If you're curious about how to start running but don't know where to begin, you're in luck! Our expert guide has got you covered.
You’ve got yourself a pair of the best running shoes for women, maybe you've also invested in one of the best fitness trackers and best workout leggings too, but even with all the kit, it can be daunting to know how to start running when you've never done it before.
Millions of people around the world run at least once a week. And, it’s no surprise those numbers are increasing, particularly among women and adults in their mid-life, as we begin to understand more about how it helps boost our bodies and minds.
“Research shows that those who do sport, on average, live six years longer than those who don’t,” says Dr. Sanjay Sharma, professor and consultant in cardiology at St George’s, University of London. “Sports and regular exercise have countless beneficial effects on a number of conditions, such as diabetes, high blood pressure, depression and heart disease.”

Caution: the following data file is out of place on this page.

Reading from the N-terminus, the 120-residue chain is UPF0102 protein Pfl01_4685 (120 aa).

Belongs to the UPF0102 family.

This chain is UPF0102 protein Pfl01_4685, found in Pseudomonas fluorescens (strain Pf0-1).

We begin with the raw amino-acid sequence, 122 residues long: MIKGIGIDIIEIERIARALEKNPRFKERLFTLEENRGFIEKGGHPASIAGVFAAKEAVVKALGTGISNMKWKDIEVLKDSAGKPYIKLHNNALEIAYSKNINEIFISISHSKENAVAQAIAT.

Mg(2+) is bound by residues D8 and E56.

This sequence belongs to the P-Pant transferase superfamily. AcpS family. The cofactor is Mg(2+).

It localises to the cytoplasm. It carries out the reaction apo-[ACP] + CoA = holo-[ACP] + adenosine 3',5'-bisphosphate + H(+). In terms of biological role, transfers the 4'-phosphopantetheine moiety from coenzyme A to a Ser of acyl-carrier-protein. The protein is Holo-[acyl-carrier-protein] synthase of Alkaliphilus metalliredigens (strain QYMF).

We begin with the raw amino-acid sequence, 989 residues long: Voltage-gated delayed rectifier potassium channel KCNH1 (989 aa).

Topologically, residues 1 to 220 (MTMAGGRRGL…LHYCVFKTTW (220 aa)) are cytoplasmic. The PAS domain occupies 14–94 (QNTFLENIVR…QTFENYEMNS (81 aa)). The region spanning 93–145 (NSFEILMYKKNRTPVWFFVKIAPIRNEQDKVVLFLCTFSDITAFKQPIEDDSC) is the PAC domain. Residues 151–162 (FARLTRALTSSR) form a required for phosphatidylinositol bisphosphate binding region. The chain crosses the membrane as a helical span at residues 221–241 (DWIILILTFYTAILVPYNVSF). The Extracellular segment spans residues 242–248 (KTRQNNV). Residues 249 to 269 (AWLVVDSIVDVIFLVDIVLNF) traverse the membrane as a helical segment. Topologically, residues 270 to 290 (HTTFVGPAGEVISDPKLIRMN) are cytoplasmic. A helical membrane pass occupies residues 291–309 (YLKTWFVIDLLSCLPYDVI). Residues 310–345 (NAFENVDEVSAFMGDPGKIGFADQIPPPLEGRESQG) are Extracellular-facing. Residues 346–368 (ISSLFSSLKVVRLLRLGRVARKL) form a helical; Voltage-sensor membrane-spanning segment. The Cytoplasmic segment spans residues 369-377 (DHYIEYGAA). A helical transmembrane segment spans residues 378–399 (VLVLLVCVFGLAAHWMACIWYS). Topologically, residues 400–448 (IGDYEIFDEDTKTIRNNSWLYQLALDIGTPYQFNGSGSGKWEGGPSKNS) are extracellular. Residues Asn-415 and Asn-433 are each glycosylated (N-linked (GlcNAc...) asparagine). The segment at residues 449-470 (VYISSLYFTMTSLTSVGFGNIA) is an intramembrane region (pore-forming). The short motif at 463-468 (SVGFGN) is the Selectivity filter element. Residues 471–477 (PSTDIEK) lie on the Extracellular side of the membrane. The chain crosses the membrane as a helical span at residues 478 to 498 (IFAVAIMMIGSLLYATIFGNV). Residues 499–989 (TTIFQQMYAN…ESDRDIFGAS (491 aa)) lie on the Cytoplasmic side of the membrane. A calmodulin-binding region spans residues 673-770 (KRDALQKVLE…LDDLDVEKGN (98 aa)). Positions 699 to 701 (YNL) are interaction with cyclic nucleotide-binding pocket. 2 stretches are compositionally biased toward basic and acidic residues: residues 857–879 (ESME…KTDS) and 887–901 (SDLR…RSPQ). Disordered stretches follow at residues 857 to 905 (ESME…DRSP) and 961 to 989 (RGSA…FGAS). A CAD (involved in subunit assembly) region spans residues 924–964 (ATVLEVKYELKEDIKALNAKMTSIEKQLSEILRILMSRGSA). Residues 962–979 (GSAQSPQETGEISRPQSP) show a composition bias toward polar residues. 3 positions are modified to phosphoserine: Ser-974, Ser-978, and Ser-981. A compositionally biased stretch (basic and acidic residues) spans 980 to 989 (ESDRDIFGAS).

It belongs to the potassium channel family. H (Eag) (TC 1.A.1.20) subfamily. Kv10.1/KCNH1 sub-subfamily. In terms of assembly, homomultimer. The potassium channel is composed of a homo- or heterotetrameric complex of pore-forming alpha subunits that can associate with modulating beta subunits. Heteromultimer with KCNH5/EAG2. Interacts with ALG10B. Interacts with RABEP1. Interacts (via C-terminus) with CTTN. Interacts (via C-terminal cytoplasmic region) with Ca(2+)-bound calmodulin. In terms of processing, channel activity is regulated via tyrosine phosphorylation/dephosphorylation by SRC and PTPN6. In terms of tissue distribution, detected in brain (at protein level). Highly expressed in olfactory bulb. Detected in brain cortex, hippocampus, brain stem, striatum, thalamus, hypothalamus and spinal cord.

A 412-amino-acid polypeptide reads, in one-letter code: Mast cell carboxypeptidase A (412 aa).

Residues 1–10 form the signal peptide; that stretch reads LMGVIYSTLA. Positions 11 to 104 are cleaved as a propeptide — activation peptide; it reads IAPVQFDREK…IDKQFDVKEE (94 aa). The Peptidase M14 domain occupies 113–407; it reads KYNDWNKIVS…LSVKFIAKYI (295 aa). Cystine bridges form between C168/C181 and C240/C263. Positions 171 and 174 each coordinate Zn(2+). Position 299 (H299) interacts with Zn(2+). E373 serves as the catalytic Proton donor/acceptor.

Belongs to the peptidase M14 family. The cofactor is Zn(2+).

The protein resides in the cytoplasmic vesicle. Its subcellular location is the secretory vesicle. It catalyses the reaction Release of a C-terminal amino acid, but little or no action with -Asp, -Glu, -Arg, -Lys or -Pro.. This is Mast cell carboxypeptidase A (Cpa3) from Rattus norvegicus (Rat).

Not only is running one of the best workouts for your physical health, there are lots of mental health and wellbeing benefits too.
"Serotonin, dopamine and even growth-hormone levels have all been shown to be higher post-run, all of which contribute to that euphoric mood-boosting feeling,” Adidas Runners Captain, Olivia Ross Hurst, explains. “The more you exercise, the more you can boost your mood, as repeated exercise actually enhances the number of dopamine receptors in the brain over time.”
But, before you get started and begin to reap the benefits of running, it's important you're properly prepared. To help you kick off your running journey, we spoke to the experts who revealed their top tips for getting started.
1. Prepare properly for a run
Before you hit the road or treadmill, make sure to invest in good running shoes and hi-vis clothing. Your trainers should be comfortable, lightweight, breathable and with enough flexibility that they spring back as you move. If they feel like a natural extension of your foot, you've got yourself a good pair!